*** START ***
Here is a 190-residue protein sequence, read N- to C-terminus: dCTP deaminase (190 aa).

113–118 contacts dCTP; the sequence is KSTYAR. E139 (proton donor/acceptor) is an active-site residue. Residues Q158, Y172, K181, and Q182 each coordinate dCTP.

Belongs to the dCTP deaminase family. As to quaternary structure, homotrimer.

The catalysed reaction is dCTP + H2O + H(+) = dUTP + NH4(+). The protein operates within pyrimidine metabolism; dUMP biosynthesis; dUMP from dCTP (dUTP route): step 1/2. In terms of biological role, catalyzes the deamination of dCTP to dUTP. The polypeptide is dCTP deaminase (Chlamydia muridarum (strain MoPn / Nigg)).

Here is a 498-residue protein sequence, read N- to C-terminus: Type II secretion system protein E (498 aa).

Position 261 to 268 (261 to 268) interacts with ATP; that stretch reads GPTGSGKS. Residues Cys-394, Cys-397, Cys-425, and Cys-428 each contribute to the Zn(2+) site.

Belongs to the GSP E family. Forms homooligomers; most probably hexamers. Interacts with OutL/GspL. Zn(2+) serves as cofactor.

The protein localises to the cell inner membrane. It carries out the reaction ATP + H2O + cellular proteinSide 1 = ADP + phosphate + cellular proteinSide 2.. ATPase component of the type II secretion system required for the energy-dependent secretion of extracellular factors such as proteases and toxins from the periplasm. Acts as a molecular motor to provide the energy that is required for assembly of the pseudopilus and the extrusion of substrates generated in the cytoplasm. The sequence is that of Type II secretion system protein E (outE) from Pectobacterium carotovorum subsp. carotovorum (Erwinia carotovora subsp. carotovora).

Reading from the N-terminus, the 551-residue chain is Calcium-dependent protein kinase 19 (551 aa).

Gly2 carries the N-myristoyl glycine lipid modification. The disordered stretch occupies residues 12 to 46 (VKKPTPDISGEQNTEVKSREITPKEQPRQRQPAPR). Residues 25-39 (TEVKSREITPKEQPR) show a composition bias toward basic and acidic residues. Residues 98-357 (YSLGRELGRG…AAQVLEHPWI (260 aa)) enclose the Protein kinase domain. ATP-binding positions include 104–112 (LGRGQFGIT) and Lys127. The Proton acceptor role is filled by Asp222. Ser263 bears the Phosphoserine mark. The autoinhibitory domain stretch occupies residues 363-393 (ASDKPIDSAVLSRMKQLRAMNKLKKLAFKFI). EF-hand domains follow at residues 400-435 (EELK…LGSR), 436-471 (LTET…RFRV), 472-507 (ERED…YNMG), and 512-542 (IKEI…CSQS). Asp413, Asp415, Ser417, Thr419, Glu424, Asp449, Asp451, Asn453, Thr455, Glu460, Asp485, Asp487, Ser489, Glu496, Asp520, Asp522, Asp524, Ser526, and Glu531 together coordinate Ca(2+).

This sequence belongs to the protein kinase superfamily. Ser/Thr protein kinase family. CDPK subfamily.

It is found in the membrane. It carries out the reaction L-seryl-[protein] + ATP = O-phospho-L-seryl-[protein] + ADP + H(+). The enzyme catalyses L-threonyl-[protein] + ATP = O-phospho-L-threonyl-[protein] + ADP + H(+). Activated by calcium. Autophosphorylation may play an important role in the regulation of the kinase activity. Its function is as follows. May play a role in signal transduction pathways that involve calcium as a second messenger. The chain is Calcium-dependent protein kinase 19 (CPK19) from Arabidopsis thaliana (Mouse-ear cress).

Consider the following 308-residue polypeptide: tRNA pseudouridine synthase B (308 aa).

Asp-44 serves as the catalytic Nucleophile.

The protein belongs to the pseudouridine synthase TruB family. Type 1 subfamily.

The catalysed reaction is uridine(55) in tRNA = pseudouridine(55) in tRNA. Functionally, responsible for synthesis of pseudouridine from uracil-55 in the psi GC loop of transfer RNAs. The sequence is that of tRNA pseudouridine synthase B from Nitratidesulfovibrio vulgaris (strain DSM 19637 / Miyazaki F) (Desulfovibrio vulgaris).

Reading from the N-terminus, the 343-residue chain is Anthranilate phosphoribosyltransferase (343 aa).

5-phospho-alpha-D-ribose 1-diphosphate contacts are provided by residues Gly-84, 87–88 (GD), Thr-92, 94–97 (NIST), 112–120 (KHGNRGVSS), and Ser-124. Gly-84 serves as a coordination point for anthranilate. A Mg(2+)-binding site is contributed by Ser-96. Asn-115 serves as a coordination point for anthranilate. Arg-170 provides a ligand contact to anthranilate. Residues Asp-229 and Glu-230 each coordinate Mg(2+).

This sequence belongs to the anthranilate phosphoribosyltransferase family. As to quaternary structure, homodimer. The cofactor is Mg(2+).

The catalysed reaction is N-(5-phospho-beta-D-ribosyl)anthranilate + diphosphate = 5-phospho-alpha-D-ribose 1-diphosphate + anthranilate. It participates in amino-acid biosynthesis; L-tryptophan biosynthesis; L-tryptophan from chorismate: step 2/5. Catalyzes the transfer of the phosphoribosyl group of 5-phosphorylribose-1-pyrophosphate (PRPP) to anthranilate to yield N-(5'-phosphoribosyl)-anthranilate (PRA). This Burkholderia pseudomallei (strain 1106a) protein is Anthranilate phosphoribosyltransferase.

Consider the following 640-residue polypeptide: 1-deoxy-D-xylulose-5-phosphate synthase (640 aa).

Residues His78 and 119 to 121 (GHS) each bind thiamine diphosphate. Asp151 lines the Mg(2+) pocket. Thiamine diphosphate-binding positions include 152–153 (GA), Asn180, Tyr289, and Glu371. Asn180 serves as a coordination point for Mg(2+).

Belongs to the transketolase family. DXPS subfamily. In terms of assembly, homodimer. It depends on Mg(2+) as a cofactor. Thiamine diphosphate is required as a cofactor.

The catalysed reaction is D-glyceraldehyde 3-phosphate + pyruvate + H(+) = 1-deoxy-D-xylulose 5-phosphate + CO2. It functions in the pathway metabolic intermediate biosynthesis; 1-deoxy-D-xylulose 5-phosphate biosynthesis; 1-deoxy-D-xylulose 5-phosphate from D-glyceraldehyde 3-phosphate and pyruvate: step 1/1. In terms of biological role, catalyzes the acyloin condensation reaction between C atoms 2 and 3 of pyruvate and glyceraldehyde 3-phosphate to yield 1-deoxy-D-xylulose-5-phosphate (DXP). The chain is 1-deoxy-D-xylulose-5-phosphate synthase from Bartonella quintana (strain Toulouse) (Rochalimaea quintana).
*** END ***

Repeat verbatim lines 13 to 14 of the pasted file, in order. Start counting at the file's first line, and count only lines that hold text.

Consider the following 308-residue polypeptide: tRNA pseudouridine synthase B (308 aa).

Asp-44 serves as the catalytic Nucleophile.